Five months later, half-way through the Winter Term, another new kid turned up in the dorm. The day after we got back from Half-Term holiday there he was when we came up at bed-time after supper, we were all in a hurry clattering up the concrete stairs we’d left it to the last minute as usual and when I came in there he was in his pyjamas, wide blue-striped flannel they were so trim they were obviously brand new, his toothbrush in his hand standing by the bed next to the washbasins. I didn’t notice him at first there were some other kids standing round his bed they weren’t even getting undressed What are they doing there? that wasn’t anybody’s bed it was empty, Alan Franks had escaped it when Morris West left at Christmas, so many people sat on it drying themselves or cleaning their teeth it always got into a damp mess towels and wet flannels left on it or on its locker he’d had to keep defending it and fighting people off, and somebody said “What’s your name then?” and that’s when I noticed him, just a slight little bloke small delicate bones and neat black hair, big brown eyes, real tidy-looking kid, neat. “Prince?” said a voice as I came closer, “What sort of name’s that?” and just as he said “That’s my name” in a strangulated sort of surprised voice somebody else said “We can’t call you that! Everybody’d think you’re Royalty!” and laughed. “What’ll we call you?” asked another, along with “We’ve got to give him a name, we’ve got to call him something!” Next moment we were all talking at once as if he wasn’t there loud and scornful, “He doesn’t look like any prince I ever saw,” “I dunno, look at those posh pyjamas, they’re not like mine!” and we all laughed, after a Term or more ours were all rumpled-looking and worn they’d been through the School Laundry so many times, not that the School had a laundry really it just sent them out to be done, once somebody’s pyjamas had come back all starched and stiff and we’d all laughed, this kid’s pyjamas looked like that, he shifted a bit and looked up at us and then away “He looks like a faun” somebody said, “Nah, ’e looks like a bloomin’ girl!” said somebody else, “Look at ’is eyelashes and those lovely lips, ’e ought to be in the films” and he shrank a little into himself, “Not like Princess Margaret!” we all liked her, he got a bit pink-cheeked, and as somebody else said, was it me? “Hey, he looks like a bird” he pulled himself upright and turned, all bewildered looking, to put his toothbrush in his sponge-bag, his eyes blinking, eyelashes dark with wet, “Just a little bird” came a voice and then “That’s what he is, he’s a bird! We’ll call him birdie!” goodness knows who said that, we all took up the general cry we chanted “Birdie! Birdie! Birdie! Birdie! Birdie!” over and over and he turned back towards us his back absolutely straight an uncertain trembly smile he looked at all of us his eyes moist he hadn’t said a word all this time and started to climb into bed “Yeh, that’s what we’ll call you” and “Now you’ve got a name” and “That’s who you are, you’re Birdie.” We began to drift to our beds all pleased with ourselves as the Prefect came in and said “Come on you lot! it’s way past Lights Out! You should have been in bed ages ago and you’re not even undressed! Get on with it.” And after we’d all settled down in the dark, faint light through the ventilators up on the wall, somebody said “Good night, Birdie” in a relaxed sort of tone and then somebody else “Good night Birdie,” and I lay there wondering how he’d managed to get through all that, he’d been so dignified, it was fantastic he’d hardly even twitched, all of us shouting at him. “You’re all right, Birdie” somebody said.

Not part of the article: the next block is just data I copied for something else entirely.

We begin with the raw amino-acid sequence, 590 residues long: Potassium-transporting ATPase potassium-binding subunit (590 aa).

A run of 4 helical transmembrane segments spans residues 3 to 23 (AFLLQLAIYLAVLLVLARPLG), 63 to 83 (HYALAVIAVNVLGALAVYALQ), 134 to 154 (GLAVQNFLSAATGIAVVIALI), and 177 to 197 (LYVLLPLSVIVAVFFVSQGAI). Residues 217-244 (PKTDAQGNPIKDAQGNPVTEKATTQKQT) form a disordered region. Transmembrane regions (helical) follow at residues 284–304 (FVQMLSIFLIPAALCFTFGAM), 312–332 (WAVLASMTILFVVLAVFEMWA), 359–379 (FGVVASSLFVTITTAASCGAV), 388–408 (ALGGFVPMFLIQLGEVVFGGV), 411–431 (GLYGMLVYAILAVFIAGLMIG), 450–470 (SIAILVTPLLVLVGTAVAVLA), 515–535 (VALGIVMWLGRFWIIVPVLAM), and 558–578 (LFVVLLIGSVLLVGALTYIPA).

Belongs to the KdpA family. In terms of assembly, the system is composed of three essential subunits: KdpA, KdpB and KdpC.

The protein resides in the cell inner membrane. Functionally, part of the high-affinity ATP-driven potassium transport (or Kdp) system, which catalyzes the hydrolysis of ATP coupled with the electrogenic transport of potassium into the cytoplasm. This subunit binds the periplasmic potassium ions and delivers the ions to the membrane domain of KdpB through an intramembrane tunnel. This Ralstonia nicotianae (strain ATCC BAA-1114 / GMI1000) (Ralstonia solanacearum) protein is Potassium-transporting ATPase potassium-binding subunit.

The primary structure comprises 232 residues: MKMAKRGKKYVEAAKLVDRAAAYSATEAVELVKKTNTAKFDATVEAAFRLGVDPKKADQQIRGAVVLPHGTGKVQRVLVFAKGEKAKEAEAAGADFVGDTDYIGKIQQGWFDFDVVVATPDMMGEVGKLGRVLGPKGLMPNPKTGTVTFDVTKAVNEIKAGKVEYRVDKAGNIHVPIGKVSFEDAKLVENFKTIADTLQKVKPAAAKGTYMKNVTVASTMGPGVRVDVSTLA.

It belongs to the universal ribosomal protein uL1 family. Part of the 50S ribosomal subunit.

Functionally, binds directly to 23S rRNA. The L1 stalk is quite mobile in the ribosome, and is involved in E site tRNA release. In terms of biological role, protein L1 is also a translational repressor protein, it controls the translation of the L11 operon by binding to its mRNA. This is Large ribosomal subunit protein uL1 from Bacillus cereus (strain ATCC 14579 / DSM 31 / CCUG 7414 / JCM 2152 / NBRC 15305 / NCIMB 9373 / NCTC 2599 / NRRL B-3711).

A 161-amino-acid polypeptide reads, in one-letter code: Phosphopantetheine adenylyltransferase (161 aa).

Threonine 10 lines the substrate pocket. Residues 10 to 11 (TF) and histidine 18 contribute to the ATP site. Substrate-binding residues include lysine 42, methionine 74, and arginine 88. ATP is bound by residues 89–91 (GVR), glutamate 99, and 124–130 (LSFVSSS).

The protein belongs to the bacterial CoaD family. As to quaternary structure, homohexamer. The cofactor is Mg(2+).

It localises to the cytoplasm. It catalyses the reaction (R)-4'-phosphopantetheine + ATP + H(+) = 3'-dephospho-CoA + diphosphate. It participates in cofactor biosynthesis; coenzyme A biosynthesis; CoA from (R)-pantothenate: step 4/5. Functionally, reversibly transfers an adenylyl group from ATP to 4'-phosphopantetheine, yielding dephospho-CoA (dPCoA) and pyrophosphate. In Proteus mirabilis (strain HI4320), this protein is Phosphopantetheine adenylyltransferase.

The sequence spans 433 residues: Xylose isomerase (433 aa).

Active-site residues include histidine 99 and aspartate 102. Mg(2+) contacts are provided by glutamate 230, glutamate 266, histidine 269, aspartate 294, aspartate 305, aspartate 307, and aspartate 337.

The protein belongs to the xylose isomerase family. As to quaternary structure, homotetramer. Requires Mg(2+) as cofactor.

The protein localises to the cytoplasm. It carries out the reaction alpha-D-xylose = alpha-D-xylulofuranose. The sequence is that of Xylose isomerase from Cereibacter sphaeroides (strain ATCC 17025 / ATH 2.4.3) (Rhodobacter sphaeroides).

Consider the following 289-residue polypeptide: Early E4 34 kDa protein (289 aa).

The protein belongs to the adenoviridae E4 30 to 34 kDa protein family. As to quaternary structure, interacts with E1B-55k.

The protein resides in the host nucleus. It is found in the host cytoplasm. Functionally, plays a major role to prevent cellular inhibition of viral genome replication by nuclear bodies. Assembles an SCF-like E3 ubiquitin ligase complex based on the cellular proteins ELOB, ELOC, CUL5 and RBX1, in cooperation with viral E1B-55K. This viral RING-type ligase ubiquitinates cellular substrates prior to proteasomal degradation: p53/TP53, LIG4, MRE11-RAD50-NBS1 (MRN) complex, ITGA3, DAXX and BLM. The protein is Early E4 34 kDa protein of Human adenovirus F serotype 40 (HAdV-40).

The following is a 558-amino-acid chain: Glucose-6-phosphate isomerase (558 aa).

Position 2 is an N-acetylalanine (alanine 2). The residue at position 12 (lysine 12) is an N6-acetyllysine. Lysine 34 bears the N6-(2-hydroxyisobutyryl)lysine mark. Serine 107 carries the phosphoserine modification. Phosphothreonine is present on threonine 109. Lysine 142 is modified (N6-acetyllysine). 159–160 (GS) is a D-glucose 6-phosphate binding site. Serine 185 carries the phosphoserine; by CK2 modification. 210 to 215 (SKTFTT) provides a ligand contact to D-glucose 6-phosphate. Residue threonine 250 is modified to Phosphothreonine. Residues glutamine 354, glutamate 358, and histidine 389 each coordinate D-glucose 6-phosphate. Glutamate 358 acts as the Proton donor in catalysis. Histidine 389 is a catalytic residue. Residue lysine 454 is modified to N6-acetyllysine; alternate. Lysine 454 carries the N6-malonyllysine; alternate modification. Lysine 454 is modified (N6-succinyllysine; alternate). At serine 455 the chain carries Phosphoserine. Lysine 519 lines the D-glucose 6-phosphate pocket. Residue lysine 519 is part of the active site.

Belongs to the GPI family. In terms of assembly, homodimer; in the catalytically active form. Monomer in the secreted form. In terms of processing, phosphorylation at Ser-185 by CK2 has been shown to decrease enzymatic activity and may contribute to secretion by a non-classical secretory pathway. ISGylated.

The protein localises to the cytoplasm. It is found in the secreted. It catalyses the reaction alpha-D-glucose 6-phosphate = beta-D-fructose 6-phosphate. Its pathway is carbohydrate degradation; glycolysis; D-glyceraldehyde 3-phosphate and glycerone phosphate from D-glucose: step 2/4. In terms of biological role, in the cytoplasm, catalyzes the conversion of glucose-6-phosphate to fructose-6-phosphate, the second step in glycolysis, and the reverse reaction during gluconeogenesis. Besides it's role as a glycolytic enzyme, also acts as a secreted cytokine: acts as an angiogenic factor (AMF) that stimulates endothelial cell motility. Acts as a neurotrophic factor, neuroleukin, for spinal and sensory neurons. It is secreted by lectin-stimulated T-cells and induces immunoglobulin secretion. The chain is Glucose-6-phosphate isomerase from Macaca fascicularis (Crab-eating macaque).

He hadn’t even cried, we couldn’t make him cry. “Yeah,” we all said, “G’night.” One of us.